IEEE published the 802.3bz standard, a new specification that will allow more bandwidth to be pushed through Cat 5e and Cat 6 network cables. While Cat 6 cables already allowed for 10Gbps over short distances, the new standard will let you run 2.5Gbps over 100 meters of Cat 5e cable or 5Gbp over 100 meters of Cat 6 cable.
ARS Technica speculates enterprise-grade 2.5Gbps and 5Gbps networking gear will arrive soon, but it remains to be seen when we'll get consumer-grade 2.5Gbps equipment. Even if you use wireless Internet, you may still benefit from this new standard because Gigabit Ethernet is one of the bottlenecks for faster WiFi:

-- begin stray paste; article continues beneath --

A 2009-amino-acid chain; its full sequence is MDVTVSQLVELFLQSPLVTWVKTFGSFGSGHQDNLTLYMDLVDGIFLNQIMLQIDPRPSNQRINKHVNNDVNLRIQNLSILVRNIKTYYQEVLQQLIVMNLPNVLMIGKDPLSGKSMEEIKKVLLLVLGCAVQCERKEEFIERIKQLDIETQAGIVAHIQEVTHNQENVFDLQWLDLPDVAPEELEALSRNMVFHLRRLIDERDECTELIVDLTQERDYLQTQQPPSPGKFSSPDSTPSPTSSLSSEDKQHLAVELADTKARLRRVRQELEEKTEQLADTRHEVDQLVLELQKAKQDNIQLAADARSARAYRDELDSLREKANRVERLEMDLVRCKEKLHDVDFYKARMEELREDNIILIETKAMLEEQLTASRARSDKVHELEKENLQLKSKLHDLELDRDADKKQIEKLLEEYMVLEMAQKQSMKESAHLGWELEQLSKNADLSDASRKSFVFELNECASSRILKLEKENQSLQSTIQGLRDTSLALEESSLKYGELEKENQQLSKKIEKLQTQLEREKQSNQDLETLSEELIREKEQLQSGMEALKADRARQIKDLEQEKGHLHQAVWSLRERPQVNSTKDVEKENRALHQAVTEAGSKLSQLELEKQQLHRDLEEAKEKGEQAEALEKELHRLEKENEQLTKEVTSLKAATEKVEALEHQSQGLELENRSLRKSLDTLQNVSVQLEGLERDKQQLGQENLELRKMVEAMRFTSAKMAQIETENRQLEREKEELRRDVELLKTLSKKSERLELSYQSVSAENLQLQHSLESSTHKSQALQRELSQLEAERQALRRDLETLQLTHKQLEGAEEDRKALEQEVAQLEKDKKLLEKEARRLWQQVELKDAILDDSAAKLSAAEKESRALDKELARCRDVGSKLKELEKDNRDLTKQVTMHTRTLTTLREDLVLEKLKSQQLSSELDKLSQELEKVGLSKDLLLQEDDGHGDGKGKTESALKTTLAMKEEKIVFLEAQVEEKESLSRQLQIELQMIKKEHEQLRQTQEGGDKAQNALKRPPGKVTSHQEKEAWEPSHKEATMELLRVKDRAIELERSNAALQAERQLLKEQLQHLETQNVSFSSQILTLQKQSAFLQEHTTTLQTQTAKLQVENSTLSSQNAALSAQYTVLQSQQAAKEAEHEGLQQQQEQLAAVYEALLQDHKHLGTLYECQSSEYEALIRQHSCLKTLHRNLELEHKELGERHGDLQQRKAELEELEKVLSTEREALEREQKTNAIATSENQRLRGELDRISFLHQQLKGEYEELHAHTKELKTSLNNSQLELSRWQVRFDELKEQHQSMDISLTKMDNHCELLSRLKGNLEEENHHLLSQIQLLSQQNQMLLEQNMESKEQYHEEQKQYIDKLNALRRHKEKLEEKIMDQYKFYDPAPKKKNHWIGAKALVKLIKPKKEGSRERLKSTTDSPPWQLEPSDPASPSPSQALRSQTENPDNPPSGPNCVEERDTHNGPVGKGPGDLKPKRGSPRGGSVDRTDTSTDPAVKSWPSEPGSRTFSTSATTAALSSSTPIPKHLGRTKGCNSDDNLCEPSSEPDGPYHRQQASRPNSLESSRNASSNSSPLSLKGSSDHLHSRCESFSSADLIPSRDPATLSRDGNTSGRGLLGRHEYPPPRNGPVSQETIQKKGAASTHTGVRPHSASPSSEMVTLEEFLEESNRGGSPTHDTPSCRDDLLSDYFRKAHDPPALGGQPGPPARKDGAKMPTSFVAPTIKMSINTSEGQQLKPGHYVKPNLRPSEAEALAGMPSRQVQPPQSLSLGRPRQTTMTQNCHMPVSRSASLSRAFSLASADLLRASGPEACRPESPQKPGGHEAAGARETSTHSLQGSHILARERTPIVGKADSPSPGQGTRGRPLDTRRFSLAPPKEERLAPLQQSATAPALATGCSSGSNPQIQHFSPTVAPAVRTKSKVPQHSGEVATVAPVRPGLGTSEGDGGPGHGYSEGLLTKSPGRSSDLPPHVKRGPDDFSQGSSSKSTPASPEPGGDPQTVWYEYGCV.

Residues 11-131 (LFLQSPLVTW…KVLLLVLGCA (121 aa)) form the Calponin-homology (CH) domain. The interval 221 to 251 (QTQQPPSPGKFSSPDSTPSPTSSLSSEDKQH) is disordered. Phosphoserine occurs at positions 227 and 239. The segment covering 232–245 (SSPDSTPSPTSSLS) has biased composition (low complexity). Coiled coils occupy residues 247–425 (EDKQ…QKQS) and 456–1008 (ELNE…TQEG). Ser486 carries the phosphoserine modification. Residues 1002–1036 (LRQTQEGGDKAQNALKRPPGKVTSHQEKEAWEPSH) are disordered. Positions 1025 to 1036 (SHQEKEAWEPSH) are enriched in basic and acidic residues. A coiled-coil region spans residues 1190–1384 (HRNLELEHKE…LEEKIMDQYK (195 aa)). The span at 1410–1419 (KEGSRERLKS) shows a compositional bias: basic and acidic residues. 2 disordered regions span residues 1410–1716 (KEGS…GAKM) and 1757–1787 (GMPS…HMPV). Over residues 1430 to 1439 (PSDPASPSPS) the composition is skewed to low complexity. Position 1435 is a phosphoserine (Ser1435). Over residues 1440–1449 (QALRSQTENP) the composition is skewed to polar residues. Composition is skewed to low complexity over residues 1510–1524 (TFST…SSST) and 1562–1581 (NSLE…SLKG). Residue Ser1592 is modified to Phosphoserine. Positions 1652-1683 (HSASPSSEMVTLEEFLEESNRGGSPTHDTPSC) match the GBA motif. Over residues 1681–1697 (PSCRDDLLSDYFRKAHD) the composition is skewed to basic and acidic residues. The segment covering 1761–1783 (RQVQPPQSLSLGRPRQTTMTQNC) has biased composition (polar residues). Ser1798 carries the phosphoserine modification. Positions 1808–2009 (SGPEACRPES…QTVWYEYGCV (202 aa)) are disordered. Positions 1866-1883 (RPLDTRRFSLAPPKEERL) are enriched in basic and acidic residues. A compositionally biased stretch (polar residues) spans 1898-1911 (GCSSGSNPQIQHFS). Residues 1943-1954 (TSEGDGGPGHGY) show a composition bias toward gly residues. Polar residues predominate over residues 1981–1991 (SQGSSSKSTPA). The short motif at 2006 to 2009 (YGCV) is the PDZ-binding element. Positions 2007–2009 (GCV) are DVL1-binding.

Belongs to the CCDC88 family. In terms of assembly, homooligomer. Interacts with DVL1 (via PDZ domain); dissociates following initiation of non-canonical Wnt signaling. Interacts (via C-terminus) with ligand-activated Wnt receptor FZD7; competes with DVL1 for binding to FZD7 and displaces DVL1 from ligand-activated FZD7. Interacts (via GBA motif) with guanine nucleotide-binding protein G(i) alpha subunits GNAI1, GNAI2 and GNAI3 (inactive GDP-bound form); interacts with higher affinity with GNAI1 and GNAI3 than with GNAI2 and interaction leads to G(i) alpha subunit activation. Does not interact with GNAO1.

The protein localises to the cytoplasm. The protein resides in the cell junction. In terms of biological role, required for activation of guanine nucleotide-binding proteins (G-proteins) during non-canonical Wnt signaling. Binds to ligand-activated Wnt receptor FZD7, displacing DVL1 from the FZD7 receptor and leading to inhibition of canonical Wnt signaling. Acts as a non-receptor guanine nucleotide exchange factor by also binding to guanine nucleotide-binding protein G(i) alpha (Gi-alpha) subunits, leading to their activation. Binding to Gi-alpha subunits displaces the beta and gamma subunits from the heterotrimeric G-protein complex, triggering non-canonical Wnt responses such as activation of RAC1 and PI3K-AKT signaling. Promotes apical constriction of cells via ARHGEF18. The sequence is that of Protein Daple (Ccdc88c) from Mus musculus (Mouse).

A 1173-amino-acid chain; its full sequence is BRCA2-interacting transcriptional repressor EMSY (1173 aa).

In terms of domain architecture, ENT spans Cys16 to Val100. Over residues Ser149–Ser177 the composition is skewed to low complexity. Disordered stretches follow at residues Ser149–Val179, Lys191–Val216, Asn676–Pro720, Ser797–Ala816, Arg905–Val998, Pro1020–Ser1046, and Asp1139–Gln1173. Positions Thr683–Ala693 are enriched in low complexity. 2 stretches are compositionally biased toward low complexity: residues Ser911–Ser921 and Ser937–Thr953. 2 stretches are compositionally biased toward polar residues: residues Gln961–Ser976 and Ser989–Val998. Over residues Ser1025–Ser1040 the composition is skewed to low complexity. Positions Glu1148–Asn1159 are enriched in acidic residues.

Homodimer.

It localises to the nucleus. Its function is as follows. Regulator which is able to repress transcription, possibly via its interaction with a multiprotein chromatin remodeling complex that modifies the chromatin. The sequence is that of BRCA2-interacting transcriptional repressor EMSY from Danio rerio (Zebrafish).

While Cat 6a and 7 are growing in popularity, the vast majority of homes, offices, and institutions use Cat 5e and Cat 6—and upgrading the cabling would be very expensive indeed. A wired 1Gbps connection is still fairly adequate for a single PC user, of course—but over the last few years, with the explosion of high-speed Wi-Fi, Gigabit Ethernet is now one of the bottlenecks. For example, the top end of the 802.11ac spec eventually calls for a total aggregate capacity of around 6.5Gbps; even current consumer 802.11ac gear, which maxes out at around 1.3 or 1.6Gbps, is running up against the limits of GigE.